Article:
Woman’s identity

“Do you work?” somebody asks.

“No, I don’t work.” I reply.

That response does not sit well with me. I am instantly feeling judged. Might be unwarranted. I am feeling a bit unimportant. Am I? A good friend of mine commented that I should be punished for getting an MBA because I had taken away somebody else’s opportunity and then thrown it away. Is my MBA an utter waste just because I had quit my corporate life?

AAd1Oh4

 

source

I am an MBA in Finance and I was working with a Multinational company earning more money than I knew how to spend it, when my husband’s job took us overseas. I could not work there because work visas were not allotted for my line of work. Soon I got pregnant and became a full time Stay at home Mom. By the time the first one was a little older, I decided to have my second kid.

Circumstances led me to be a Stay at home mom(SAHM). It was not a conscious choice. However, in retrospect it was probably the best thing that happened to me and my kids and I would like to think, my husband too. He has had the opportunity to pursue his career unfettered. He does not have to think twice before going for a conference, going to watch the world cup in the West Indies or going out for a drink with work buddies. No questions asked. I had nowhere to go. I am a stay at home mom.

Depositphotos_16896543_l

 

source

When my second one was two years old, I began to feel decided pangs of not having an identity of my own. I have to admit that in a way I was glad that the decision to be a SAHM was pretty made for me because of my situation, because I really value and treasure those days of my children’s infancy when I could be with them 24/7. But once my younger one was a toddler, I began to feel that something is missing for me. “Mom” as the sole title was not good enough. I wanted something more.

So I wanted to get out and do something for myself. I wanted to be somebody. I wanted a life. A life beyond dirty diapers, dirty dishes and TV shows. In a way yes, the housewife is on a permanent vacation. She has no deadlines to keep, no projects to complete. Or maybe it is just that I am no Martha Stewart, and housekeeping and crocheting just don’t excite me. But every vacation needs a beginning and an end or else it stops being a vacation.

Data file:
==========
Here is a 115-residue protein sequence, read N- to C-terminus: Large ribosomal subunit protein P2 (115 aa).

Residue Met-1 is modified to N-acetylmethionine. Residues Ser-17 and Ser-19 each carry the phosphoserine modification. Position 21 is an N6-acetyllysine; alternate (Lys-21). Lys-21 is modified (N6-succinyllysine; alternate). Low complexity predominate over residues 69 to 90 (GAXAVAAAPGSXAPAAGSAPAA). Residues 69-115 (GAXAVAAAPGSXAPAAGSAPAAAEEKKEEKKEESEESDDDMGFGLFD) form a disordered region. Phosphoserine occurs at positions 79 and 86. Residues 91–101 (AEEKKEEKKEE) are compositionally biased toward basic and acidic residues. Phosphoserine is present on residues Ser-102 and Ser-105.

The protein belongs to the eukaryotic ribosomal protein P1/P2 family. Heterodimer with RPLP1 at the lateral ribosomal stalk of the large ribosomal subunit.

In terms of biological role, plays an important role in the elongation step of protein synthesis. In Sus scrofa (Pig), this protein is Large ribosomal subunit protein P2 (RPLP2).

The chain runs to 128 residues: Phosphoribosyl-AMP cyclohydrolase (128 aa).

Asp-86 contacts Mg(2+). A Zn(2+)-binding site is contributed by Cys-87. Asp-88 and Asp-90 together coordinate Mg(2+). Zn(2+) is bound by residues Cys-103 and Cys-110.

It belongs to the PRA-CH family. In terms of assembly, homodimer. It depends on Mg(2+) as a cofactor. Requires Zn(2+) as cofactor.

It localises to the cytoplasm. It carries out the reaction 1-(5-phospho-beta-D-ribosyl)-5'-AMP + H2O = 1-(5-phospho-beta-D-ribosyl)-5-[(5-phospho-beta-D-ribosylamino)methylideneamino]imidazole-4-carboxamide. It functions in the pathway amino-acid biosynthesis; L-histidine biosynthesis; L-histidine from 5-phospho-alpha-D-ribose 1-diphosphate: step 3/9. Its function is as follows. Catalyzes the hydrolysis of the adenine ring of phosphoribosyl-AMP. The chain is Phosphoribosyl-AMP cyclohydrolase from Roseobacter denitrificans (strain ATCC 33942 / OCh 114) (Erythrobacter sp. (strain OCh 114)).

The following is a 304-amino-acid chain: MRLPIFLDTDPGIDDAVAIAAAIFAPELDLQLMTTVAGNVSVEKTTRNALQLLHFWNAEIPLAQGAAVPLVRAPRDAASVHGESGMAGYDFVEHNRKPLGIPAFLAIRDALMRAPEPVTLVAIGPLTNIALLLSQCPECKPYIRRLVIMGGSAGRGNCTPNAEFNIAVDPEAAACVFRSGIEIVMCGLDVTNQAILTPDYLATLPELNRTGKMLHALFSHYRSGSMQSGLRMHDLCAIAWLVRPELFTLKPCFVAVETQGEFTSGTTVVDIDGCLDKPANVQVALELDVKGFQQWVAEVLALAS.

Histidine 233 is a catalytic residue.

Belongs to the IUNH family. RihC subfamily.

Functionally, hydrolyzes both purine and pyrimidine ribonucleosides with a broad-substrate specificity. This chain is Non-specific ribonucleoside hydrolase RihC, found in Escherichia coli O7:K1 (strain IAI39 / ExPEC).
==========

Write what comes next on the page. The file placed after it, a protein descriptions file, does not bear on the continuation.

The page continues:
So I got my Masters in Education after being a SAHM for 6 years. My younger child was 2 years old. I was proud to have breastfed him for that period of time. But now it was time for me to move on to do something for myself. I was in the USA and a degree in education sounded like a good idea. It was a slog. Two kids, travelling husband and bleary winters do not make for an easy journey. Throw in an Indian teacher into the heart of white Minnesota and things were interesting. I was proud of my accomplishment. Whenever people asked me what I was doing, it felt good to say, “I am pursuing a Master’s in Education”. It sounded a helluva lot better than, “I am not working”. Though I do personally know a few women who decided to go back to work after trying the SAHM routine for a couple of months and deciding that it was too hard.

article-2296567-18D13AC4000005DC-750_634x413

 

source

But during that time, I felt I barely saw my kids. I was overloaded with homework and lesson plan preparation, I hardly had time to just enjoy my kids and I missed that. I found myself growling a lot more and being nasty because I was creaking under the pressure of the dozen deadlines that I had to keep.

Women… we want it all. We want to be educated, talented, ‘kinda’ attractive, ‘considered’ intelligent, accomplished..and we also want to be good mothers, spouse, interior decorators, housekeepers…. the list is endless. At some point, we make decisions that determine the trajectory that our lives take. The proverbial grass always looks greener on the other side. Working women are envious of the stay at home mom who shoos off her kids and spouse and sits down to drink a good cup of coffee in peace… the home maker is jealous of her counterpart who wears fancy suits and goes to ‘conferences’ in exotic locations. Both probably had the same education, but made very different choices. Is anybody completely happy with the choices that they make?

loader